Table III. Levels of quality of studies (GRADE approacha)
Four studies reported statistically significant functional gains in motor FIM at discharge after an inpatient MDR programme (p-value range = <0.01–0.05) (1, 12, 24, 28), of which 3 studies also showed cognitive FIM improvements (p-value = < 0.01–0.5) (1, 12, 24). In addition, one study showed that both Fast Track and Care and Usual rehabilitation programmes were effective in improving functional status (total FIM score) (p < 0.0001) and QoL (27). However, an earlier improvement was reported in the Fast Track group for functional gains between 3 and 6 months compared with Fast Track between 3 and 9 months, with no differ-ential effects between both groups at 1 year (27). Only 2 studies (1 with 2 reports) mentioned the duration and intensity of MDR provided in an inpatient setting (24, 25, 28). Four studies (1 with 2 reports) included the type of allied health disciplines involved in the patients’ care (24–28), of which one study included the corresponding median number of sessions (70 vs 42.5 sessions for in-reach MDR vs usual care) (26). This study demonstrated a mean FIM improvement in both the intervention and control groups, but found no significant differences in in-reach MDR vs usual care in functional, psychosocial or pain outcomes at time of discharge or follow-up (26).
This review included both experimental and observational studies. The findings demonstrated a small number of methodologically rigorous clinical trials in this population. This is probably due to the clinical complexity, heterogeneity, diverse clinical presentation and disability of pwMT, which affects standardization of intervention characteristics, and the clinical outcomes used (18). This review examined the effectiveness of MDR in improving functional and psychological outcomes in pwMT.
Despite the recognition of the integral role of MDR in pwMT, the findings suggest a number of limitations in existing literature. Consistent with a similar review by Khan et al. conducted in 2012 (6), there is still a paucity of evidence to support the beneficial effect of the MDR in pwMT (1, 12, 24–28).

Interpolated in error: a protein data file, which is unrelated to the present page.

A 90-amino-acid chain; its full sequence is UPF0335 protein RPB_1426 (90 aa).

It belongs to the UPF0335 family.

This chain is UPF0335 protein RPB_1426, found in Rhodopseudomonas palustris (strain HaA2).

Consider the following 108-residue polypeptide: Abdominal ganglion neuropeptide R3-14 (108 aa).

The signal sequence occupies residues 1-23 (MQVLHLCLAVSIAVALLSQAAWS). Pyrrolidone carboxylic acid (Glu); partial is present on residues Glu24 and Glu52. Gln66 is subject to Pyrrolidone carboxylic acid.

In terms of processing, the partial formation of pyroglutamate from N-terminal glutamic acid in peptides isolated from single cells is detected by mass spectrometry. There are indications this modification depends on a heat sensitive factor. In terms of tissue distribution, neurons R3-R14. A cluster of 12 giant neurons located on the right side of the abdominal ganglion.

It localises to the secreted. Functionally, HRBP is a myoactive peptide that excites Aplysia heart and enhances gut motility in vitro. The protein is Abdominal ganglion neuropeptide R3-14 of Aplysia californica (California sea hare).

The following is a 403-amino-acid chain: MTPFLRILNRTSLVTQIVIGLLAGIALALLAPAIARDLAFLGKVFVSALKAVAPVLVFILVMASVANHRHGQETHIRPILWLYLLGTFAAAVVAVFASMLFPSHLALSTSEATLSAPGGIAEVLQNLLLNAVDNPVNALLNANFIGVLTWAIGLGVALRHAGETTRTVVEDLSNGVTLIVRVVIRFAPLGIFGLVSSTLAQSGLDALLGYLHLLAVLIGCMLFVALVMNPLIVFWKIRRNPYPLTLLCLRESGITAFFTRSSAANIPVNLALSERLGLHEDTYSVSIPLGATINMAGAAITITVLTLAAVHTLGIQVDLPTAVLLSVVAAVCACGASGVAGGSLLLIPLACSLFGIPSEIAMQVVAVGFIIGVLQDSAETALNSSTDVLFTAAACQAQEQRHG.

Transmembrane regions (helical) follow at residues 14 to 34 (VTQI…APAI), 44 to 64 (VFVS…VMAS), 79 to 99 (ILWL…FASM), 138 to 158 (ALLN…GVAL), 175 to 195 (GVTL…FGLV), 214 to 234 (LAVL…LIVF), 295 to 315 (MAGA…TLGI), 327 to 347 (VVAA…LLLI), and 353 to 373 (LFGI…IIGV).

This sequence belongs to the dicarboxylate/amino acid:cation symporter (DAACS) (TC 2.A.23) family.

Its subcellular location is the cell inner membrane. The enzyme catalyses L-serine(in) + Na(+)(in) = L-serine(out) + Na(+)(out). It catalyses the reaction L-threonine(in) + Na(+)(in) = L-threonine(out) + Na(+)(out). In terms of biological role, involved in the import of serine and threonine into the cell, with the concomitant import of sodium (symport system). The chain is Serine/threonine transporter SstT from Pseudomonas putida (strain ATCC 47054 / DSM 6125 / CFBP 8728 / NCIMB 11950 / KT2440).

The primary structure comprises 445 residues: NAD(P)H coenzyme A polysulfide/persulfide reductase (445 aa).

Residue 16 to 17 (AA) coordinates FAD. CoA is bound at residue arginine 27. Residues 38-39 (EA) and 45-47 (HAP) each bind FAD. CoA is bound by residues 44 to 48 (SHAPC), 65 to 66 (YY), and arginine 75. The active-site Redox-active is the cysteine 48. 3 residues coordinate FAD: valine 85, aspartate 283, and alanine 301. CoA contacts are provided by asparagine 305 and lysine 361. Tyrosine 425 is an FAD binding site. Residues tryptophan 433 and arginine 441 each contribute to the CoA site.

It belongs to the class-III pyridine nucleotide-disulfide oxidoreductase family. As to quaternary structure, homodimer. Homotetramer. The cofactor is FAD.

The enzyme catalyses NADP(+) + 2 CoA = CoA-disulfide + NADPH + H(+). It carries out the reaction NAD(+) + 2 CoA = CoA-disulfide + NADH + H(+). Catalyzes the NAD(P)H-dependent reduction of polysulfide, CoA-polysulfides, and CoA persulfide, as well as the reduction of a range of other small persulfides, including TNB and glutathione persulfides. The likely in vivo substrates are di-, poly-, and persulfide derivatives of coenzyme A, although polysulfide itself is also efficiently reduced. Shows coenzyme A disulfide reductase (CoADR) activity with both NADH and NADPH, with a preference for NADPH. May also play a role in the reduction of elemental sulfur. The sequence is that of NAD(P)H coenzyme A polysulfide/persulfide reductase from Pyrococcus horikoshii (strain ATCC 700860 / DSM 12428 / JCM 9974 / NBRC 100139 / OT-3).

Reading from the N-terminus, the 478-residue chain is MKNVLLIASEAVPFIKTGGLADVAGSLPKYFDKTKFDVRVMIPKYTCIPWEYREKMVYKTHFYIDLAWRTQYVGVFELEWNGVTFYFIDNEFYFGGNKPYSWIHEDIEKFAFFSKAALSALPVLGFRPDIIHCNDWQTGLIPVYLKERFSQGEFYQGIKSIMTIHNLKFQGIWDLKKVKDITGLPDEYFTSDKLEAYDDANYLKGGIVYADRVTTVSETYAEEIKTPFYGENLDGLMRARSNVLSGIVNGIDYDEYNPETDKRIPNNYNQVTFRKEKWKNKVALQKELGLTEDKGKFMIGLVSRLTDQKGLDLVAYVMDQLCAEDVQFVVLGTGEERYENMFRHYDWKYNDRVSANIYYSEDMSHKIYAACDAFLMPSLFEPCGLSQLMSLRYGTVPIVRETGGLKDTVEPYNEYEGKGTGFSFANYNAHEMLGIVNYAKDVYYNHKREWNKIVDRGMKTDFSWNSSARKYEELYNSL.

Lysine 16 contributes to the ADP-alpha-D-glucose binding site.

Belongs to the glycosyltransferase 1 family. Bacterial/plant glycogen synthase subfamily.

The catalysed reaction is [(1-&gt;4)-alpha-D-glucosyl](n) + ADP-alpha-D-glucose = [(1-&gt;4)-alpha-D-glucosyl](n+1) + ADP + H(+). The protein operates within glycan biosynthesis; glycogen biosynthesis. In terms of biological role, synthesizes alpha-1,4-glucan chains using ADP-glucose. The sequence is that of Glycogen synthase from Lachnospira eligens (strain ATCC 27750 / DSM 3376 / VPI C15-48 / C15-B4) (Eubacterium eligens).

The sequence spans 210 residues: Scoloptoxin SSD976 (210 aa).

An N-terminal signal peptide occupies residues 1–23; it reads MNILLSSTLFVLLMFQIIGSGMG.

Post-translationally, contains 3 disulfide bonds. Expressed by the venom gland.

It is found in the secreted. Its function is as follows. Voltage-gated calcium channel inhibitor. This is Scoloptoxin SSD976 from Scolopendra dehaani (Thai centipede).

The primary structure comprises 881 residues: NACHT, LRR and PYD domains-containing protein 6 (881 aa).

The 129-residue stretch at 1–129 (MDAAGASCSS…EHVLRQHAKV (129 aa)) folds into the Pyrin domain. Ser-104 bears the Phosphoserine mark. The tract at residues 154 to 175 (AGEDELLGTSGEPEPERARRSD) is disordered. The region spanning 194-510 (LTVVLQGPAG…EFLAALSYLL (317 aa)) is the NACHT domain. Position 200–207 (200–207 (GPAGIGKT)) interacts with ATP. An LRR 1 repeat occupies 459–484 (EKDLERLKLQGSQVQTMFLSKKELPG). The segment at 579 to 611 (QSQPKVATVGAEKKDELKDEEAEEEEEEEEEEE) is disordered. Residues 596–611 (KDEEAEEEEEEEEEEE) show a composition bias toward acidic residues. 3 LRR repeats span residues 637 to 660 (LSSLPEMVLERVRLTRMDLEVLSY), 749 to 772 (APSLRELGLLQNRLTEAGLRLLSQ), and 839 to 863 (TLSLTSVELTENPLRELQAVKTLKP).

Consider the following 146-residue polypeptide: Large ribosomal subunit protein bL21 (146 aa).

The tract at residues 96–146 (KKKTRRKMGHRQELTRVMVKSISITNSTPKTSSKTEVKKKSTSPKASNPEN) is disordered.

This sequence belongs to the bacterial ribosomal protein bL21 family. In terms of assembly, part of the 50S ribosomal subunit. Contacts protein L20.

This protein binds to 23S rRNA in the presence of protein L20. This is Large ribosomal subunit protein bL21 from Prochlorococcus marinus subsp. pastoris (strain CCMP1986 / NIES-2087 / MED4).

The included studies showed a marked heterogeneity in terms of characteristics, type and mode of delivery, treatment intensity and length of follow-up (1, 12, 24–28). The findings suggest that there is “very low to moderate” evidence for MDR in producing functional gains at both activity and participation levels (1, 12, 24, 26–28). Two clinical trials compared in-reach (26) and fast track (27) MDR to usual care of pwMT found no significant differences between the groups in functional or psychological outcomes at time of follow-up.
The existing outcome measures do not thoroughly describe the impact of major trauma on function, health and disability (6, 29). The FIM tool is used as an outcome measure in the 6 included studies (1, 12, 24, 26–28), is an indicator of a patient’s level of disability dominated by physical disability and a basic assessment of cognitive and psychosocial disability (30). The FIM has also “floor” and “ceiling” effects, which impedes determining the real impact of MDR in pwMT (30). In this regard, the UK FAM extends the 18-item FIM by adding items for extended activities of daily living, physical, cognitive and psychosocial function, and may potentially be more sensitive in determining functional improvements (31). Other complementary tools may include the Trauma Outcome Profile (Germany) and Trauma QoL Measure (USA) (32–34) and WHO Disability Assessment Schedule II – 12 Item. However, these outcome measures require further validation in pwMT.
Similar to studies of in-reach stroke MDR programme (35), the included RCT (26) did not find benefit for in-reach rehabilitation for pwMT. This was attributed to methodological challenges and, possibly, the lack of resources on the surgical ward (26). Stratification of pwMT based on their initial motor and cognitive impairment, type, nature and pattern of injury should be considered in future research. There is also a need to determine optimal MDR approaches in different settings (acute, sub-acute and community), and effect on long-term outcomes (return to work, community re-integration). Future studies would benefit from greater clarity regarding the types, intensity and duration of therapy.
This review has some limitations. Due to the dominance of male participants in included studies, it was not possible to assess effects of sex (1, 12, 24–27). Limiting the search to English language articles may have introduced a risk of selection bias. The search identified a limited number of robust clinical trials (RCT and CCT); however, there are many challenges conducting such trials due to heterogeneity and diverse clinical presentation in this patient cohort. Furthermore, the “black box of rehabilitation” makes it difficult to determine the effectiveness of active components of MDR (e.g. type, modality, intensity or duration of intervention) (36). Furthermore, 3 included studies (1 with 2 reports) assessed MDR in veterans or war service members (1, 12, 24, 25). These are difficult to extrapolate to civilian trauma survivors, particularly in middle-to-low-income countries where there is a lack of funding and rehabilitation resources. We strengthened this review by placing no date restrictions, including a grey literature search, and by utilizing a comprehensive list of search terms.
There is “very low to moderate” evidence for the effectiveness of MDR in improving function and participation in pwMT. Robust studies are required using responsive appropriate outcome measures, and description of modality, intensity, frequency and duration of rehabilitation interventions; and models of care.
The authors thank Ms Catherine Voutier for her assistance with the search strategy.
The authors have no conflict of interest to declare.
Appendix 1. Key words and search terms for the search strategy
Appendix 2. Search strategies
Appendix 2. Cont.